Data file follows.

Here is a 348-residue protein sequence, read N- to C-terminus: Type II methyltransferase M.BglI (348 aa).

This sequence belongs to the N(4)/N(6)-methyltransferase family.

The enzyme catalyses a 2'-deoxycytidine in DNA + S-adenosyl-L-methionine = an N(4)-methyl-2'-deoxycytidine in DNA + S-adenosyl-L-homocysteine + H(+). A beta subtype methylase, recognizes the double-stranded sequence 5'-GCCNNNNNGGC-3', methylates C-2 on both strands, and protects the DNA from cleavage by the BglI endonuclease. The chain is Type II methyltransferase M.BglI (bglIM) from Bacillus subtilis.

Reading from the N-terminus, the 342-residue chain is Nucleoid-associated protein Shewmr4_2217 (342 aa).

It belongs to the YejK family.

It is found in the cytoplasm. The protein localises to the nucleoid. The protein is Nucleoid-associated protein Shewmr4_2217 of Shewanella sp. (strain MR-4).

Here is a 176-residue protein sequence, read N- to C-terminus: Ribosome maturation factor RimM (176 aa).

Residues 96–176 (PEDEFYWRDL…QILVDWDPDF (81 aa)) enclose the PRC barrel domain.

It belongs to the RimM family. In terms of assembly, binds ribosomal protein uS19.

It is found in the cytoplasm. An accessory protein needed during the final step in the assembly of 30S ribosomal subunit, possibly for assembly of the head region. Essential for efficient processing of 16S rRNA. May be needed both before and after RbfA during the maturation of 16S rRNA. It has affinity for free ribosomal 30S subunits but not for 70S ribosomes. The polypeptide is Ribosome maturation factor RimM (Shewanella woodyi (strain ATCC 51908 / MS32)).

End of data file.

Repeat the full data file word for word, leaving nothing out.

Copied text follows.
Here is a 348-residue protein sequence, read N- to C-terminus: Type II methyltransferase M.BglI (348 aa).

This sequence belongs to the N(4)/N(6)-methyltransferase family.

The enzyme catalyses a 2'-deoxycytidine in DNA + S-adenosyl-L-methionine = an N(4)-methyl-2'-deoxycytidine in DNA + S-adenosyl-L-homocysteine + H(+). A beta subtype methylase, recognizes the double-stranded sequence 5'-GCCNNNNNGGC-3', methylates C-2 on both strands, and protects the DNA from cleavage by the BglI endonuclease. The chain is Type II methyltransferase M.BglI (bglIM) from Bacillus subtilis.

Reading from the N-terminus, the 342-residue chain is Nucleoid-associated protein Shewmr4_2217 (342 aa).

It belongs to the YejK family.

It is found in the cytoplasm. The protein localises to the nucleoid. The protein is Nucleoid-associated protein Shewmr4_2217 of Shewanella sp. (strain MR-4).

Here is a 176-residue protein sequence, read N- to C-terminus: Ribosome maturation factor RimM (176 aa).

Residues 96–176 (PEDEFYWRDL…QILVDWDPDF (81 aa)) enclose the PRC barrel domain.

It belongs to the RimM family. In terms of assembly, binds ribosomal protein uS19.

It is found in the cytoplasm. An accessory protein needed during the final step in the assembly of 30S ribosomal subunit, possibly for assembly of the head region. Essential for efficient processing of 16S rRNA. May be needed both before and after RbfA during the maturation of 16S rRNA. It has affinity for free ribosomal 30S subunits but not for 70S ribosomes. The polypeptide is Ribosome maturation factor RimM (Shewanella woodyi (strain ATCC 51908 / MS32)).